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The Companions of Jehu

3. The Englishman
Roland remained motionless, not only as long as he could see the carriage, but
long after it had disappeared. Then, shaking his head as if to dispel the cloud
which darkened his brow, he re-entered the inn and asked for a room.
"Show the gentleman to number three," said the landlord to a chambermaid.
The chambermaid took a key hanging from a large black wooden tablet on which
were arranged the numbers in white in two rows, and signed to the young
traveller to follow her.
"Send up some paper, and a pen and ink," Roland said to the landlord, "and if M.
de Barjols should ask where I am tell him the number of my room."
The landlord promised to obey Roland's injunctions and the latter followed the girl
upstairs whistling the Marseillaise. Five minutes later he was seated at a table
with the desired paper, pen and ink before him preparing to write. But just as he
was beginning the first line some one knocked, three times at the door.
"Come in," said he, twirling his chair on one of its hind legs so as to face his
visitor, whom he supposed to be either, M. de Barjols or one of his friends.
The door opened with a steady mechanical motion and the Englishman appeared
upon the threshold.
"Ah!" exclaimed Roland, enchanted with this visit, in view of his general's
recommendation; "is it you?"
"Yes," said the Englishman, "it is I."
"You are welcome."
"Oh! if I am welcome, so much the better! I was not sure that I ought to come."
"Why not?"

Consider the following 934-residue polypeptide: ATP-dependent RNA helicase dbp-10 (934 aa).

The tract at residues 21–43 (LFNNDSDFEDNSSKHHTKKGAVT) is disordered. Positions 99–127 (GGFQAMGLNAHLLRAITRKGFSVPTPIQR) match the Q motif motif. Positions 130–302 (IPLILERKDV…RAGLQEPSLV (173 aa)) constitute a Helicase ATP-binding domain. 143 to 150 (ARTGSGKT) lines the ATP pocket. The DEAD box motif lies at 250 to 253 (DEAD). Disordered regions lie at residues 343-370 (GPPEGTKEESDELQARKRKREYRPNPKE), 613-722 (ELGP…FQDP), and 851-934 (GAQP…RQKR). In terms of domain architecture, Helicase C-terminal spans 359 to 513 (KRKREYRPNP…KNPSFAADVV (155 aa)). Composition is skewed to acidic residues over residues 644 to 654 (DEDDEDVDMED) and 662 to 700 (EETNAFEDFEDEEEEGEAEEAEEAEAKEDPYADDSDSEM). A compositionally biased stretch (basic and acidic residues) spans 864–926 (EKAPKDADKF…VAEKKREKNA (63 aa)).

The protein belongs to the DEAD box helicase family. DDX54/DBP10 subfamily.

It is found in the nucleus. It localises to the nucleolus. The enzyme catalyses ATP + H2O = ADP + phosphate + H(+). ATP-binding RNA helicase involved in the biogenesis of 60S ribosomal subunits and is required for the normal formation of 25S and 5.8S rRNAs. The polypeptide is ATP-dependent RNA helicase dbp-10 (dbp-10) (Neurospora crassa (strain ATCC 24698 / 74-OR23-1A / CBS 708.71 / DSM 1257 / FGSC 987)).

"On account of Aboukir."
Roland began to laugh.
"There are two battles of Aboukir," said he; "one which we lost; the other we
won."
"I referred to the one you lost."
"Good!" said Roland, "we fight, kill, and exterminate each other on the battlefield,
but that does not prevent us from clasping hands on neutral ground. So I repeat,
you are most welcome, especially if you will tell me why you have come."
"Thank you; but, in the first place, read that." And the Englishman drew a paper
from his pocket.
"What is that?" asked Roland.
"My passport."
"What have I to do with your passport?" asked Roland, "I am not a gendarme."
"No, but I have come to offer you my services. Perhaps you will not accept them
if you do not know who I am."
"Your services, sir?"
"Yes; but read that first."
Roland read:
In the name of the French Republic--The Executive Directory hereby orders that
Sir John Tanlay, Esq., be permitted to travel freely throughout the territory of the
 
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